I suspect that the majority of my readers have no experience in drawing chemical structures by hand for publication purposes. That’s because of one software product: ChemDraw. I remember using the Fieser triangle (unfortunately no longer sold by Aldrich – click to see a pic and product description!), a plastic template that had standard-sized rings, like nice pentagons and hexagons, and chair and boat conformations of cyclohaxane, and you’d take your fancy ink pen and careful follow the template. Then you moved the template to draw say a bond off of the ring and hoped to god that the ink didn’t smudge. There were other templates for drawing letters and numbers – or you used scratch-off transfer decals. (By this point all of you under 40 are thinking “what the hell is he talking about?”)

Well all of that changed with three seminal events for organic chemists: the introduction of the original Macintosh computer, the introduction of the Apple LaserWriter and the introduction of ChemDraw. The Mac allowed one to sketch in a much more intuitive way – again for those less than 50, computers use to come without a mouse! Imagine trying to draw a chemical structure using a keyboard. That’s why there were no structure drawing tools prior to the Mac. The LaserWriter meant that you could print an output that looked as good as what you had on the screen, and could thus be submitted for publication. And ChemDraw – well this was just astonishing! I still remember the day during my post-doc when the Mac and LaserWriter arrived and we launched ChemDraw and were able to quickly draw molecules – steroid, and conformations, and stereoisomers and they all looked beautiful and we could get them done in a flash!

When I started my first academic position at Northern Illinois University in August 1987 I purchased a Mac and a LaserWriter and ChemDraw as part of my start-up – and I was the first in the department to have a Mac – but that changed rapidly!

So, why all of the teary reminiscences? Well David Evans has just published1 a nice romp through the mid-1980s recalling how Stewart Rubinstein, aided by Evans and his wife, developed ChemDraw and started CambridgeSoft, and as Stuart Schreiber says “ChemDraw changed the field in a way that has not been replicated since.”

Today, there are other chemical structure drawing tools available, and in fact I no longer use ChemDraw, but it is still a wonder to be able to create drawings so easily and so nicely. Maybe one day I’ll reminisce about the day I got EndNote and my life changed again!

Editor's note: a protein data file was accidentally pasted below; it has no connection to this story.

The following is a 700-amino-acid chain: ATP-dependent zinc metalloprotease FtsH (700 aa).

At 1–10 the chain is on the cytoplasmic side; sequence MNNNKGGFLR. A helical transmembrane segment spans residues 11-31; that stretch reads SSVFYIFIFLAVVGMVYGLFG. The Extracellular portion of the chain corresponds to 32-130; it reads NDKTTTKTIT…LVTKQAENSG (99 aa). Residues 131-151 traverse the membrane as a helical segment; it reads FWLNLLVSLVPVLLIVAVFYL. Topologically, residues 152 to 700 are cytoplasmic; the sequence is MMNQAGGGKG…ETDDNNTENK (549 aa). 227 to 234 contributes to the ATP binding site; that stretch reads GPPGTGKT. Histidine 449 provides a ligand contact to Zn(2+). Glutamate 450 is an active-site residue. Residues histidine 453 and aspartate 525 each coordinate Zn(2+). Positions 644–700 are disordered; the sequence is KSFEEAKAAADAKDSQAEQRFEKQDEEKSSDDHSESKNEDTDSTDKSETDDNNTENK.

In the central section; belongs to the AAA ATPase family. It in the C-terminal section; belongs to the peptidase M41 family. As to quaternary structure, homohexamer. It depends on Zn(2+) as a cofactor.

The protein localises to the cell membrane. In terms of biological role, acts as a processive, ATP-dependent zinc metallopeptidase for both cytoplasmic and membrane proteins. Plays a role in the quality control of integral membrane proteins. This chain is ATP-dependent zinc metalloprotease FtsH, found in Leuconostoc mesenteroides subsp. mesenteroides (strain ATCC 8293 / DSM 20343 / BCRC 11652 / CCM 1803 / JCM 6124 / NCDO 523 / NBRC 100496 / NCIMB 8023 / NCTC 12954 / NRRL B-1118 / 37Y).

References

1) Evans, D. A. “History of the Harvard ChemDraw Project,” Angew. Chem. Int. Ed. 2014, 53, 1521-3773, DOI 10.1002/anie.201405820.

Uncategorized Steven Bachrach 08 Oct 2014 3 Comments

Splitting CO2 with a two-coordinate boron cation

This paper is a bit afield from the usual material I cover but this is an interesting reaction. Shoji and coworkers have prepared the two-coordinate boron species 1,1 and confirmed its geometry by an x-ray crystal structure. What I find interesting is its reaction with CO2, which gives 2 and organoboranes that are not identified, though presumably derived from 3.

M06-2x/6-311+G(d,p) computations support a hypothetical mechanism whereby first a complex between 1 and CO2 is formed (CP1), that is 4.4 kcal mol-1 above isolated reactants. Then passing through TS1, which is 4.2 kcal mol-1 above CP1, an intermediate is formed (INT), which is almost 6 kcal mol-1 below starting materials. A second transition state is then traversed (about 1 kcal mol-1 below starting materials), to form an exit complex between 2 and 3, which can then separate to the final products with an overall exothermicity of 10.6 kcal mol-1. The structures of these critical points are shown in Figure 1.

1
(0.0)

CP1
(4.4)

TS1
(8.6)

INT
(-5.7)

TS2
(-1.1)

CP2
(-9.0)

Figure 1. M06-2x/6-311+G(d,p) optimized structures. Relative energy in kcal mol-1.

References

(1) Shoji, Y.; Tanaka, N.; Mikami, K.; Uchiyama, M.; Fukushima, T. "A two-coordinate boron cation featuring C–B+–C bonding," Nat. Chem. 2014, 6, 498-503, DOI: 10.1038/nchem.1948.

InChIs

1: InChI=1S/C18H22B/c1-11-7-13(3)17(14(4)8-11)19-18-15(5)9-12(2)10-16(18)6/h7-10H,1-6H3/q+1
InChIKey=WLUJABFTLHAEMI-UHFFFAOYSA-N

2: InChI=1S/C10H11O/c1-7-4-8(2)10(6-11)9(3)5-7/h4-5H,1-3H3/q+1
InChIKey=CUJVTHUIQVMVHD-UHFFFAOYSA-N

3: InChI=1S/C9H11BO/c1-6-4-7(2)9(10-11)8(3)5-6/h4-5H,1-3H3
InChIKey=ZJKBFARYTPYYGV-UHFFFAOYSA-N

Uncategorized Steven Bachrach 04 Aug 2014 1 Comment